Because the differences suggest that moral standards differ.
Not really. I just explained that. We often act against our moral insights, therefore differences cannot be rightly used to refute the idea of universal morality. The best of philosophers have admitted that humans are often scoundrels. This is in line with the Judeo-Christian belief in original sin, and the fall.
I canít recall you asking me to, start another thread with a summary of his ideas and Iíll be happy to oblige.
I'll let you read it yourself. Read the entire book if you get a chance (the book is readable online here). Whether you end up agreeing with him or not, Lewis will engage you. And "The Abolition of Man" is one of his best. The following link just gives you an appendix where he has illustrated the many similarities between moral codes of ancient cultures, showing that differences pale before the likenesses.
God doesnít exist Ė I win
obliteration is your victory?
I'm not the biggest fan of Pascal's wager, since it leaves to one side the certainty of faith and revelation, and the accountability and knowledge of even unbelievers. But I think there's some truth, and validity lurking in it. No matter which way you cut it, believers are no worse off than unbelievers, if they proved to be wrong. But believers are infinitely better off than unbelievers, if they prove to be right.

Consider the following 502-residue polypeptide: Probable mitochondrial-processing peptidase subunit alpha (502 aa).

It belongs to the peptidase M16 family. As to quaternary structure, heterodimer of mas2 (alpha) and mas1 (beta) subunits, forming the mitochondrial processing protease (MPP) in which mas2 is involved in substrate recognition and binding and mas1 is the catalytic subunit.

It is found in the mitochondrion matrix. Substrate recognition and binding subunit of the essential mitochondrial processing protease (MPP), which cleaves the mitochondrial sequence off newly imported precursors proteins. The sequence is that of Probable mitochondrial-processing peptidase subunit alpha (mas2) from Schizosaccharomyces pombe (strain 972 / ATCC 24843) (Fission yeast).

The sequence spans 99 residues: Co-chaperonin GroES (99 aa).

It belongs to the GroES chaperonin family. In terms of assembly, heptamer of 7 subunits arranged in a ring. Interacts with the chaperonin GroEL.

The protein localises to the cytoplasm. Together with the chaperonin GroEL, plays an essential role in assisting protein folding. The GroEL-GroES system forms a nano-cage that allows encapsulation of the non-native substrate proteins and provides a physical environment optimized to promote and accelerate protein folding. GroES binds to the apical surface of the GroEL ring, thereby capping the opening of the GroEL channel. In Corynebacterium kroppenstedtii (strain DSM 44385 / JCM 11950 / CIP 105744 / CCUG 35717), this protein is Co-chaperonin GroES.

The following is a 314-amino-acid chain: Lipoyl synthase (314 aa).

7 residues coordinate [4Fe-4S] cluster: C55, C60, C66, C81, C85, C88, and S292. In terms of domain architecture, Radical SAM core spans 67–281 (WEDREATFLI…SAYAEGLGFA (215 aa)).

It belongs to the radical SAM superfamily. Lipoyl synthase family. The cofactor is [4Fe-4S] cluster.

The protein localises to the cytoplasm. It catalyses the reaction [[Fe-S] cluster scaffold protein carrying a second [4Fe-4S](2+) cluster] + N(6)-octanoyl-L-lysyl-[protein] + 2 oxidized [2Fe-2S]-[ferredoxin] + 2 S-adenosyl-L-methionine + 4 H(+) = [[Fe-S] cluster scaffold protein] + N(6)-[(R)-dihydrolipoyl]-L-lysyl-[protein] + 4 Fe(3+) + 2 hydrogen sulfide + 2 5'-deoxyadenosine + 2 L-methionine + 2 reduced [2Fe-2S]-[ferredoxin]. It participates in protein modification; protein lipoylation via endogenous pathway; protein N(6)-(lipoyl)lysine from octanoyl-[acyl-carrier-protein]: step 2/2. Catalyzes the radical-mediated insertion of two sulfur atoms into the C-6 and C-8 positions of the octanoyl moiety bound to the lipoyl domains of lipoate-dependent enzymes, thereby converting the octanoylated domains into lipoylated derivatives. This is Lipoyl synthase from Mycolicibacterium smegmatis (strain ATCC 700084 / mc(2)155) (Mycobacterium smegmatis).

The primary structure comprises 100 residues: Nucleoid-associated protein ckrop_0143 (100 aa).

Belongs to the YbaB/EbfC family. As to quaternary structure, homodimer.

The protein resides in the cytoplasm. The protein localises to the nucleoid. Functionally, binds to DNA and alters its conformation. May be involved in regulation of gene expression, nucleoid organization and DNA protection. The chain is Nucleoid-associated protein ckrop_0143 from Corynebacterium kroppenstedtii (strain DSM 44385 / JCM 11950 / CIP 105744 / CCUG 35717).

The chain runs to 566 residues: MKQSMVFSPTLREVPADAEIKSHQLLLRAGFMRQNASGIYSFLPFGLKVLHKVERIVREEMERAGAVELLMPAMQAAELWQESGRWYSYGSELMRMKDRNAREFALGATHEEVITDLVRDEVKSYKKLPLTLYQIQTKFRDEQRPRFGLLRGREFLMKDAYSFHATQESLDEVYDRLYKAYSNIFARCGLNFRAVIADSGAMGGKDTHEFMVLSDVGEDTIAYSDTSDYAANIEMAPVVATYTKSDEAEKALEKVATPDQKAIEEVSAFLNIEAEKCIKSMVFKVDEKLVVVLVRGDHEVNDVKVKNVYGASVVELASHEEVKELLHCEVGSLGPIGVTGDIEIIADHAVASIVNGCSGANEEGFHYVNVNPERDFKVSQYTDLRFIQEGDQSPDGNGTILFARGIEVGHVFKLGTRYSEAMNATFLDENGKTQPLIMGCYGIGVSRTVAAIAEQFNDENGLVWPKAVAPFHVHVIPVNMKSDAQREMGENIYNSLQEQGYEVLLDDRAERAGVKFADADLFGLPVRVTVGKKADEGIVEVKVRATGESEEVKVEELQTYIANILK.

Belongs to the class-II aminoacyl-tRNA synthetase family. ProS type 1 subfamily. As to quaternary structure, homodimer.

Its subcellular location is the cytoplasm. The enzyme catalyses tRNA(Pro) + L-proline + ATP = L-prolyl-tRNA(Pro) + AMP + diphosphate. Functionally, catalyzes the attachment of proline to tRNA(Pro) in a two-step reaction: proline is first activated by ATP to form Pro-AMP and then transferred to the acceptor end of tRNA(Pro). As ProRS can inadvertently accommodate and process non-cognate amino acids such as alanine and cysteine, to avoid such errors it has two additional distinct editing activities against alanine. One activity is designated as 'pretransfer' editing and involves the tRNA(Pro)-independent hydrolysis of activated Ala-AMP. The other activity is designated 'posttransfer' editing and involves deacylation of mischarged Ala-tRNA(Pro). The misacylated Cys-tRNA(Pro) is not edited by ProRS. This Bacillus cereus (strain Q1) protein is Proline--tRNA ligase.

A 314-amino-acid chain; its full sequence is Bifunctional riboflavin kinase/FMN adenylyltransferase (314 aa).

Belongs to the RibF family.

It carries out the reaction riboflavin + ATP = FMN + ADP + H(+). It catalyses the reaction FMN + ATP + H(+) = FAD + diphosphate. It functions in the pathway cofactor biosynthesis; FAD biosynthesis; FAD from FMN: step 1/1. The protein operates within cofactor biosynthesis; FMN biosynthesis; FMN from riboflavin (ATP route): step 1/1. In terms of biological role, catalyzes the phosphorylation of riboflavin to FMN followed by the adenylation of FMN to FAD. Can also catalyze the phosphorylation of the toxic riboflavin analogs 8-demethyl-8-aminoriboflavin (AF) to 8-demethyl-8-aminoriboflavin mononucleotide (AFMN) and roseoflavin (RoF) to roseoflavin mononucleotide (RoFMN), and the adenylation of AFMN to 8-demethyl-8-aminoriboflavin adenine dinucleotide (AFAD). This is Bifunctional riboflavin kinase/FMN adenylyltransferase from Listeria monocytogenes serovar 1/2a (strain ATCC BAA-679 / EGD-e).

Call it sophistry if you wish, but there's never been an "atheist's wager" that gets anyone in line at the casino.
I feel that such acts are vile when gauged against my own moral standard, which is obviously different to the moral standard of the person(s) that commit such acts. If he, she or they had the same moral standards as me they wouldnít commit the acts. Just because I see something as vile doesnít make it universally vile.
You did say "depraved" and "despicable" in your descriptions earlier. I guess you need to alter your language to fit your real beliefs ... and say that the serial killer, or child rapist is doing something "opinionatively vile", or "preferentially depraved", to indicate that there is really nothing superior in your view, above the perpetrator's view. I'll try and remind you of that next time you mount the ol' soap box.